M2M Day 69: Decoding Rubik’s Cube algorithms

M2M Day 69: Decoding Rubik’s Cube algorithms

This post is part of Month to Master, a 12-month accelerated learning project. For January, my goal is to solve a Rubik?s Cube in under 20 seconds.

When I first described how I solve a Rubik?s Cube, I alluded to the fact that some parts of the cube can be solved using a set of 78 algorithms, but I didn?t say much further.

Today, I?ll explain the fundamentals.

What is a Rubik?s Cube algorithm?

Simply, an algorithm is a set of pre-determined moves that, when properly executed, accomplish a specific task (i.e. ?move these particular pieces on the cube into this particular configuration without moving/messing up these other pieces?).

The most common way to express a Rubik?s Cube algorithm is using Basic Notation, which is depicted below.

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Under the Basic Notation scheme, R means ?turn the right face of the cube clockwise?. R? (R prime), means ?turn the right face of the cube counterclockwise?. And so on, with F = front; B = back; L = Left; R = Right; U = Up; D = Down.

A full algorithm may look like this: F R U R? U? F?

When can you use Rubik?s Cube algorithms?

Once you solve the first two layers of the cube, you enter the algorithm-based portion of the solve, which is focused on solving the last layer.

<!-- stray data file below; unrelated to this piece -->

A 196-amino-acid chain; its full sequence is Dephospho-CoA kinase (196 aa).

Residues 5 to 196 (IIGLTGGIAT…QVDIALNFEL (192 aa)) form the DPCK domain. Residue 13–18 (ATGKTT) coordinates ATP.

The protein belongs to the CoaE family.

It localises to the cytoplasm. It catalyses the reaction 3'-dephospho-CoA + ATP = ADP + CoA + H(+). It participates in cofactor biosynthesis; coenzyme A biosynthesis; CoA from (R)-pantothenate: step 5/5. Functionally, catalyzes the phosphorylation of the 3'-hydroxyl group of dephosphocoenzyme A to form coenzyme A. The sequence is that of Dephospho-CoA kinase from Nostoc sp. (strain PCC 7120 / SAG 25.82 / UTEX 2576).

Here?s what the cube looks like at this point.

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To solve the remaining part of the cube, you must execute two classes of algorithms.

The first class of algorithms is called Orient Last Layer (OLL), which solves the top face of the last layer.

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There are 57 different algorithms to solve each of the 57 possible patterns.

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The second class of algorithms is called Permute Last Layer (PLL), which solves the rim of the last layer (and, as a result, the entire cube).

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There are 21 PLL algorithms.

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Which algorithms should I learn?

To solve the cube, you only need to know four OLL algorithms and four PLL algorithms. But, to solve the cube fast, you need to know as many as possible.

Since I don?t think I can learn all 78 this month, I need to determine which subset to study. Tomorrow, I will finish figuring this out and will write about it.

How should I optimally practice algorithms?

This another question I haven?t yet answered.

Once I determine my target algorithms, I?ll experiment with some training ideas, and share out what I find.

Read the next post. Read the previous post.

Max Deutsch is the co-founder of Monthly ? an online education platform that partners with some of the world?s biggest YouTubers to create one-month, highly-immersive online classes.

If you want to follow along with Max?s year-long accelerated learning project, make sure to follow this Medium account.

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